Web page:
The fluoridation of drinking water was among the great public health achievements of the 20th century. A recent study ‘Water fluoridation and dental caries in US children and adolescents’, published in the Journal of Dental Research, evaluated associations between the availability of community water fluoridation and dental caries (decay) in US child and adolescent populations.
In this large study, county-level estimates of the percentage of the population with community water fluoridation from the Centers for Disease Control and Prevention were merged with dental examination data from 10 years of National Health and Nutrition Examination Surveys.
The analysis showed that children and adolescents with greater access to fluoridated drinking water were less likely to experience decay. Counties in which over 75% of the population had access to community water fluoridation saw a 30% reduction in dental decay in baby teeth, and a 12% reduction in dental decay in the permanent teeth, compared to counties in which less than 75% had access to community water fluoridation.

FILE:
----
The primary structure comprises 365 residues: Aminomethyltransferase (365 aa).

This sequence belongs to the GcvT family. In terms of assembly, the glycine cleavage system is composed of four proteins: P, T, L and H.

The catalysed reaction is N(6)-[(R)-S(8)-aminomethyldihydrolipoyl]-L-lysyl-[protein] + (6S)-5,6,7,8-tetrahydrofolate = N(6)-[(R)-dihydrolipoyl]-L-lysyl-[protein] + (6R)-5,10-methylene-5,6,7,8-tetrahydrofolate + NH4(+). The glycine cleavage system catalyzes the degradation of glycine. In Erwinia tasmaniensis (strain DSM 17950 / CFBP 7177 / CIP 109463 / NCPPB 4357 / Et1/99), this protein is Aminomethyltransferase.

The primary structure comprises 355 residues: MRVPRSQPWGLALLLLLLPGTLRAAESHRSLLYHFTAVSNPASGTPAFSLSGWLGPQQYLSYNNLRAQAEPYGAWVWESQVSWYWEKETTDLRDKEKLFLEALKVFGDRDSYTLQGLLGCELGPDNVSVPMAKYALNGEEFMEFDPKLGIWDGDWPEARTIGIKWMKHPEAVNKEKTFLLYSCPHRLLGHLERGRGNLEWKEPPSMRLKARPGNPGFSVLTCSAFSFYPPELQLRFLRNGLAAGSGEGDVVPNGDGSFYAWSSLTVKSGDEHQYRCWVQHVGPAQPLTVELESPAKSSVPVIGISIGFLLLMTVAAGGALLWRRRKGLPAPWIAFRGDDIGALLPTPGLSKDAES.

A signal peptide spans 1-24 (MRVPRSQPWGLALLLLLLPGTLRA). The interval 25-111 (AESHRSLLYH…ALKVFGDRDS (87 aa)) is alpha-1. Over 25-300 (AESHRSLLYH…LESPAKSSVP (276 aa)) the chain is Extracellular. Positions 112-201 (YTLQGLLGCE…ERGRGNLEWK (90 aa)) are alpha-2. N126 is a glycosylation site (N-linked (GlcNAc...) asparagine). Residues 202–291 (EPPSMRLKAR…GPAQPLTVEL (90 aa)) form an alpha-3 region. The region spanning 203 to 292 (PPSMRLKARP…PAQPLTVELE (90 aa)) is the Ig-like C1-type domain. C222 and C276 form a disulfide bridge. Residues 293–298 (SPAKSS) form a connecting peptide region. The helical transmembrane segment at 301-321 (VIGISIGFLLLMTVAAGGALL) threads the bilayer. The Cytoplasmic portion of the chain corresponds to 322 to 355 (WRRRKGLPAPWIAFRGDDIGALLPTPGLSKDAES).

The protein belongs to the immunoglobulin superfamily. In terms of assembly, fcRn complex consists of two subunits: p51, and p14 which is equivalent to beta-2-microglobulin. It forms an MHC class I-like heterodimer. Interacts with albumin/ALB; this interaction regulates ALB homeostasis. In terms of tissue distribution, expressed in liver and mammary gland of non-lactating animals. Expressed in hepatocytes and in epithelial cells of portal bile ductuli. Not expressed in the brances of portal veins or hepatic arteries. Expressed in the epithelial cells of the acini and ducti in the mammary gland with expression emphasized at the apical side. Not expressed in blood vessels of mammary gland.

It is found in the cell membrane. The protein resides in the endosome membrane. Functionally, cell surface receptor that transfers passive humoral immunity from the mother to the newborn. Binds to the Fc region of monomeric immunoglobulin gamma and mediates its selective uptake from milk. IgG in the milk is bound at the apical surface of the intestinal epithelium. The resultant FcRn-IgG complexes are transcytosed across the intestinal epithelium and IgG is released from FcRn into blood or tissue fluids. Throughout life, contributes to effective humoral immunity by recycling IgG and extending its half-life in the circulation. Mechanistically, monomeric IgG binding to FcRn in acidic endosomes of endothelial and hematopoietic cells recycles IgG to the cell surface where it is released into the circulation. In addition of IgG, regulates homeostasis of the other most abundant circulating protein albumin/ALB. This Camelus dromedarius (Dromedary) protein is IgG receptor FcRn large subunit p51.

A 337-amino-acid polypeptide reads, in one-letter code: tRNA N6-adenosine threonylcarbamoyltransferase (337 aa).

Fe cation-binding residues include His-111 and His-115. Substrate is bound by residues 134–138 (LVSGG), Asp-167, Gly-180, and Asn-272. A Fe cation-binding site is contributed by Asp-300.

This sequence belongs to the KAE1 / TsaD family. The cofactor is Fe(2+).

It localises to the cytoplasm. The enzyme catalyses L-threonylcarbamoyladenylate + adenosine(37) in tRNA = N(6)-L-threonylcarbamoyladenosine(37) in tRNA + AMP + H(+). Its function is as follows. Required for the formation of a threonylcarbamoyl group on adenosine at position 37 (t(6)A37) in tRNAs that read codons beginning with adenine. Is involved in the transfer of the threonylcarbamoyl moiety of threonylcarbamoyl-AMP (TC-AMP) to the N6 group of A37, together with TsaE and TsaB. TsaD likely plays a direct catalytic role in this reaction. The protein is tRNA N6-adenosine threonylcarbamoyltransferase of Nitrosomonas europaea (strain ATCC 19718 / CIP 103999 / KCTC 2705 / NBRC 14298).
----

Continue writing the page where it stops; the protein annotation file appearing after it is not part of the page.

The findings are consistent with evidence from the last 50 years showing that water fluoridation continues to provide a substantial dental health benefit. The current study boosts the evidence by showing that the benefit is most pronounced early in life, in the baby teeth of two to eight year olds.
Maria Ryan, President of the American Association for Dental Research said: “This study confirms previously reported findings and provides additional evidence in support of water fluoridation as a core public health intervention promoting oral health”.